by Bruce Bryen, CPA, CVA
Why has there been such a delay on proceeding?
A successful dental laboratory owner or possibly two owners of a laboratory who are involved with a time consuming, frustrating and costly matter such as a divorce will most likely want a settlement to the affair as quick and reasonable as possible. With one of the parties having a majority of the assets, there may likely be delaying tactics to either “hide,” or prevent the presentation of those assets to the other side of the case. A dental laboratory valuation should reveal the worth of the asset that may be the most valuable property owned by either of the parties. The final conclusion of the worth of this income producer will be what a court or mediator will want to see in order to assist in providing guidance as to the opinion of the distribution of the laboratory assets to the deserving spouse. The division of the distribution is what each spouse is anxiously awaiting. The delay in the process will give the majority owner more time to “arrange,” his or her presentation to the evaluator prior to the actual preparation of the valuation. This is something the non-delaying spouse should not allow to happen.
Getting the process started and evaluating the attorney and the laboratory valuation expert
When interviewing for the right attorney and laboratory valuation expert, a critical item is the experience they have had with this type of situation. A divorce attorney is important but if possible, finding one with the experience in representing the owner of a dental laboratory would be ideal. The same goes for the laboratory valuation expert. Someone with experience in evaluating dental laboratories should be an important part of the information needed as well. The legal process begins with the filing of the papers in court requesting the divorce. The attorney is responsible for this and should be preparing the papers for service as soon as the client is ready. While this is occurring, the expert laboratory evaluator can begin preparing the valuation report for the laboratory. This is needed by the court or by an arbitrator or mediator to be able to judge what the appropriate value of the laboratory is as well as attempting to assist in the distribution of that value between the spouses. There is no reason that the papers should be held back from their filing with the court to begin the divorce process. In the event that the spouse who may be causing the delay attempts to continue that process, the attorney can file a motion to compel the one who has the documentation to respond. This approach puts the party on notice that delays will not be accepted. It also lets the court know that one of the parties to the dispute is not being cooperative. This hurts that spouse in in the long term with the court. If continued delays are part of the plan and the attorney keeps filing motions with the court on behalf of the non delaying spouse, sanctions may also be granted on behalf of the party requesting the court’s assistance with the production of documents.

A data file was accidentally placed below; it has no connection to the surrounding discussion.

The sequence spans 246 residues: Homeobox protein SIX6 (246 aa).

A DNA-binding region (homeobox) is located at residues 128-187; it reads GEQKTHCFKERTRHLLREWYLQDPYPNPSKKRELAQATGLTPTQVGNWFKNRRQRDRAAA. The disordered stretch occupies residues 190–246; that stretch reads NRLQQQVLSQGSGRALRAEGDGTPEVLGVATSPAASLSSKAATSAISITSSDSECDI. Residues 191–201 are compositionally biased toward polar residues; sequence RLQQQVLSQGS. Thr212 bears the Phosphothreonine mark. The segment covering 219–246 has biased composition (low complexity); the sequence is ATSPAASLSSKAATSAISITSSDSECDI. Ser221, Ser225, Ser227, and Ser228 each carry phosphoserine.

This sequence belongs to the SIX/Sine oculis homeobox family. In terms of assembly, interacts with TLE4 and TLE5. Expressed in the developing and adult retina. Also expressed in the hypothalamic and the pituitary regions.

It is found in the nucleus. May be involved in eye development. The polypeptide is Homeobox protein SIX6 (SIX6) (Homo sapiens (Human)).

Can the dental laboratory evaluator present the valuation so that one party has a benefit and the presentation is to the detriment of the other spouse?
The presentation of the valuation for the purpose of a divorce is different in many ways to the offering of a valuation for the sale of the dental laboratory. One of the most consequential of the points of difference is the fact that a goodwill allocation between that which is personal and that of the laboratory (enterprise) can mean the transfer of thousands of dollars in value between marital property and non-marital property. Most of the country is divided into states that use the equitable distribution guideline meaning that marital assets are divided equitably, which is not necessarily the same as equally. The independent valuation is just what it implies. It is not supposed to be a biased presentation. The evaluator must follow standards based on his or her designation. A designation may be that of a CVA, or certified valuation analyst. The independent evaluator must present the valuation on the basis of fairness and independence. The term “independence,” means that there is no favoritism. Each party should understand that there is a reality taking place and that a one sided offering to the court will cause the judge to lose any credibility in the evaluator and the spouse who is using that particular valuation. Once credibility is gone regarding one aspect of a judge’s feeling of any bias, other testimony will probably be looked upon with disfavor as well.
How does the evaluator respond to the spouse’s coercion based on how to accept input into the report? This is definitely a touchy subject. The spouse may feel that since the money is coming from him or her in payment to the evaluator either directly or indirectly, that input is to be accepted and included in the valuation no matter how prejudiced it may be. Many times an attorney retains the expert and the client pays the attorney who then pays the expert so effectively there is an indirect payment to the expert by the client. If that spouse insists on “leading,” the evaluator’s judgement and assists in writing the report, the expert should consider withdrawing from the case mainly because the need for independence has been lost. A court will see through the writings on the report and will understand that one side has an independent report from an independent evaluator. The other side does not. This will color a judge or mediator’s feeling about the credentials of each evaluator as well as the credibility of the experts and the clients in the case. His or her final opinion will no doubt include an award of the distribution of the dental laboratory’s assets in a different manner than thought of as the outcome because the meddling distorts the facts drastically.